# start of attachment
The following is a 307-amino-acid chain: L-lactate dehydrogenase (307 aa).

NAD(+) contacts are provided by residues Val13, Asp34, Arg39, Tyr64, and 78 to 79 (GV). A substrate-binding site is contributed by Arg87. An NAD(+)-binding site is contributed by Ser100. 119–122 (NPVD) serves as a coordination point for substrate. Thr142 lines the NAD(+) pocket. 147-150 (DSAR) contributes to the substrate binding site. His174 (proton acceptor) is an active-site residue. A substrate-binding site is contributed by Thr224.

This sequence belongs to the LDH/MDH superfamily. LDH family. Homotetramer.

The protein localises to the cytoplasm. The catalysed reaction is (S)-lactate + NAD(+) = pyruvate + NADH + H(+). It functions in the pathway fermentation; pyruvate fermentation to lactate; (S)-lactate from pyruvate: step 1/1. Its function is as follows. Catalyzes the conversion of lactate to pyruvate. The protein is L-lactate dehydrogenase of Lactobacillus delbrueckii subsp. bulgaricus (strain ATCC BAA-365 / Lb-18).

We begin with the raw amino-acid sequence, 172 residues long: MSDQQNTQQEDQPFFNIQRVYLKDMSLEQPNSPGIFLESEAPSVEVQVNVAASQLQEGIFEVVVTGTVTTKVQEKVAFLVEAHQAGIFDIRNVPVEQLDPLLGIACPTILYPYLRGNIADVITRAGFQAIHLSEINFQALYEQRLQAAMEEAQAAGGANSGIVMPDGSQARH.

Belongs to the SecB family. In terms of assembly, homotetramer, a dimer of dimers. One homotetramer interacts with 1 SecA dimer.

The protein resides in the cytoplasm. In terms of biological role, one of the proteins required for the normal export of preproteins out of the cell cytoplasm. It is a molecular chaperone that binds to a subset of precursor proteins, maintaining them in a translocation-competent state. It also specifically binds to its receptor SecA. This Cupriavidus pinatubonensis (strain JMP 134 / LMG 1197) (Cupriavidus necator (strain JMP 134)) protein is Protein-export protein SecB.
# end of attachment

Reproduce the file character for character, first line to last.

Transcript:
The following is a 307-amino-acid chain: L-lactate dehydrogenase (307 aa).

NAD(+) contacts are provided by residues Val13, Asp34, Arg39, Tyr64, and 78 to 79 (GV). A substrate-binding site is contributed by Arg87. An NAD(+)-binding site is contributed by Ser100. 119–122 (NPVD) serves as a coordination point for substrate. Thr142 lines the NAD(+) pocket. 147-150 (DSAR) contributes to the substrate binding site. His174 (proton acceptor) is an active-site residue. A substrate-binding site is contributed by Thr224.

This sequence belongs to the LDH/MDH superfamily. LDH family. Homotetramer.

The protein localises to the cytoplasm. The catalysed reaction is (S)-lactate + NAD(+) = pyruvate + NADH + H(+). It functions in the pathway fermentation; pyruvate fermentation to lactate; (S)-lactate from pyruvate: step 1/1. Its function is as follows. Catalyzes the conversion of lactate to pyruvate. The protein is L-lactate dehydrogenase of Lactobacillus delbrueckii subsp. bulgaricus (strain ATCC BAA-365 / Lb-18).

We begin with the raw amino-acid sequence, 172 residues long: MSDQQNTQQEDQPFFNIQRVYLKDMSLEQPNSPGIFLESEAPSVEVQVNVAASQLQEGIFEVVVTGTVTTKVQEKVAFLVEAHQAGIFDIRNVPVEQLDPLLGIACPTILYPYLRGNIADVITRAGFQAIHLSEINFQALYEQRLQAAMEEAQAAGGANSGIVMPDGSQARH.

Belongs to the SecB family. In terms of assembly, homotetramer, a dimer of dimers. One homotetramer interacts with 1 SecA dimer.

The protein resides in the cytoplasm. In terms of biological role, one of the proteins required for the normal export of preproteins out of the cell cytoplasm. It is a molecular chaperone that binds to a subset of precursor proteins, maintaining them in a translocation-competent state. It also specifically binds to its receptor SecA. This Cupriavidus pinatubonensis (strain JMP 134 / LMG 1197) (Cupriavidus necator (strain JMP 134)) protein is Protein-export protein SecB.